Francis' worship was a statement of how we are deviating from the foundations of Christianity. His voice, that voice exposed how we want miracles without the manual work of obedience to the Holy Spirit.
How commercialised gospel is dislodging the crucified gospel. How the cedis is the new cross and how petty rivalry is dislocating Calvary.
Before E.L sang 'Koko for my God' and collected awards, Francis Agyei sang 'I have a God who never fails' several years ago and got only fans. The two songs are the same, only separated in taste by genre.
A Francis Adjei nostalgia swept through Adom Praiz. We wrestled from him his song ' God is so good', leaving him to conduct the song while heartful of voices boomed the lyrics like a karaoke night.
Before Francis Adjei, every Ghanaian artiste sang a Nigerian song. After Francis Agyei, even a Nigerian artiste now sang Ghana gospel.
National darling Joe Mettle who is becoming an Adom Praiz constant received a thundering welcome back to the stage after his VGMA exploits. The mantle has indeed fallen on The Mettle.
Genetically incapable of flamboyant outlook, banished to a life of simple outfits, Joe Mettle picked the microphone up from Francis Adjei and people picked their handkerchief again to cry.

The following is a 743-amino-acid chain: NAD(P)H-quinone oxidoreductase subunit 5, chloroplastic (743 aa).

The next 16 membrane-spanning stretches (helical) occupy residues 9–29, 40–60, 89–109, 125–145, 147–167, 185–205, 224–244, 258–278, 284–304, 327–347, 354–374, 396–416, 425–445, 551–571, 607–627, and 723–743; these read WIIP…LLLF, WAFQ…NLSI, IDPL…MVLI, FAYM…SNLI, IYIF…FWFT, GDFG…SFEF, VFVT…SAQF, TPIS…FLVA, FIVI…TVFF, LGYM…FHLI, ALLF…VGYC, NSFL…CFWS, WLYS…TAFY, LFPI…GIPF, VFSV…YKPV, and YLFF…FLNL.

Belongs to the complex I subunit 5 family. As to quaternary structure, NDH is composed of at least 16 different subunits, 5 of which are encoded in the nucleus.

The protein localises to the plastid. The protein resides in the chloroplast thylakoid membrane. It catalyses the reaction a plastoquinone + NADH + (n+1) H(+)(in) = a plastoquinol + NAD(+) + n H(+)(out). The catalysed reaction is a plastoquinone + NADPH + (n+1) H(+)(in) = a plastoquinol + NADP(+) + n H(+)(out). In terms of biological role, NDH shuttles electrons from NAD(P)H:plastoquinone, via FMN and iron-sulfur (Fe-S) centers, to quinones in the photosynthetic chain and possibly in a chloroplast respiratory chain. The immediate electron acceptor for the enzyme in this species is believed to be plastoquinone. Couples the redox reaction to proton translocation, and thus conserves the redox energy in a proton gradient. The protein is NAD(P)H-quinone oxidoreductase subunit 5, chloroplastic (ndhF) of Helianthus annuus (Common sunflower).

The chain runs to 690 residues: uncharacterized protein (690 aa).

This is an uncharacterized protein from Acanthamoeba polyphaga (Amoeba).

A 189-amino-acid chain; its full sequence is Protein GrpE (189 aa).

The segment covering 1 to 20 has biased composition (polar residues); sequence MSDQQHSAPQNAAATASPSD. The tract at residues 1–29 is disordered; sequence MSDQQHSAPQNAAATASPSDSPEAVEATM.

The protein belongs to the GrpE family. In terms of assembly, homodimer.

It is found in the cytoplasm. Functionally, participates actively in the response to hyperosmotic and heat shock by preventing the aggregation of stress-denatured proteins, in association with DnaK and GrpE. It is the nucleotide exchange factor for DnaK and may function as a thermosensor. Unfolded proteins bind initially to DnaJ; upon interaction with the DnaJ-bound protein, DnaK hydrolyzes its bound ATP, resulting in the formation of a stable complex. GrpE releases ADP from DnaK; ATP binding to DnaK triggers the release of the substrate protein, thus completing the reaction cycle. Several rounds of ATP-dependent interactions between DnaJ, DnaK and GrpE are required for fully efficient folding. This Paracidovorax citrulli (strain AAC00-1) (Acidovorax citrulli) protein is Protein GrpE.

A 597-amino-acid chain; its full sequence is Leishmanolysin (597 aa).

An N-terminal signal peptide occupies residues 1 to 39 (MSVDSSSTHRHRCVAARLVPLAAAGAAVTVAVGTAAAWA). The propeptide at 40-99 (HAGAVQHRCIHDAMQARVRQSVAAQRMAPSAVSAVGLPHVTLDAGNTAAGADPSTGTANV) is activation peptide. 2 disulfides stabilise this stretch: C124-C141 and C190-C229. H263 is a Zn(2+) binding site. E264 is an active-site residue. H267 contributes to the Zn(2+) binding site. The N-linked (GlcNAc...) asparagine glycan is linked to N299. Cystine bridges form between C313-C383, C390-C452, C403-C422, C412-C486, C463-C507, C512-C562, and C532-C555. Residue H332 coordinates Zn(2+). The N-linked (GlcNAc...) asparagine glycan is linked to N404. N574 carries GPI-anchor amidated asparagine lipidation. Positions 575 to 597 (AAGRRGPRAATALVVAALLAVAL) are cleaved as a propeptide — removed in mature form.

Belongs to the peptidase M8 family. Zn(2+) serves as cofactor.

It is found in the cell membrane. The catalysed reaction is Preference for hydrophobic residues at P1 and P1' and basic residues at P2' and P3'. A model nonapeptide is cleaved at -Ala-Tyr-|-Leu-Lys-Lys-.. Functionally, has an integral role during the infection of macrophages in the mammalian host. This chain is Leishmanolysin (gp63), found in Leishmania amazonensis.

The crowd literally stalked Joe Mettle expecting his hit song "Bo nɔɔ ni eee" and it came before he did a Joe Bechman song to finish his worship. For his best praises, he sang 'turning around for my good'. But Joe couldn't even turn well on stage betraying weak dancing legs despite a strong singing voice.
You can't have it all can you?
Steve Crown with that boyish look shone in his Agbada. Steve became great after singing that God is great. It is as if God was impressed by the song 'You are great' he allowed a bit of himself to rub off the Nigerian gospel star.
The song was over-performed on the night. We even used to dismiss poverty even AIDS. The young man must be delighted that the younger generation here connects to him at such a growing stage of his music career. If he keeps a cool head amidst the potentially intoxicating adoration of fans, his career will be on cruise control.
After more than 270minutes of praise and worship, the concluding performance fell to the CEO of Script Music Preye Odeye and the performance went to script.
The 'Ebezina' man has a baby named after him in Zambia. The songwriter is not a doctor but his song supervised a delivery in a hospital in Lusaka.
It was after doctors reached their wits end on what to do with an expectant mother whose nine-old month pregnancy delayed beyond expectation.
She testified, her sister slipped the song to her on the hospital bed and the baby literally rolled out like a dice.
And so Preye has a ministry which was well demonstrated at Adom Praiz and after five hours, folks trudged out of the Perez Dome like labourers. They brought energy to burn and burnt it. They had worked their socks off or better put, their souls out.
They looked now eager to drop dead on a sofa. The children put to sleep by the noise now woke up by the new silence.
'Mummy, can we go home'
Yes, my boy, yes we can.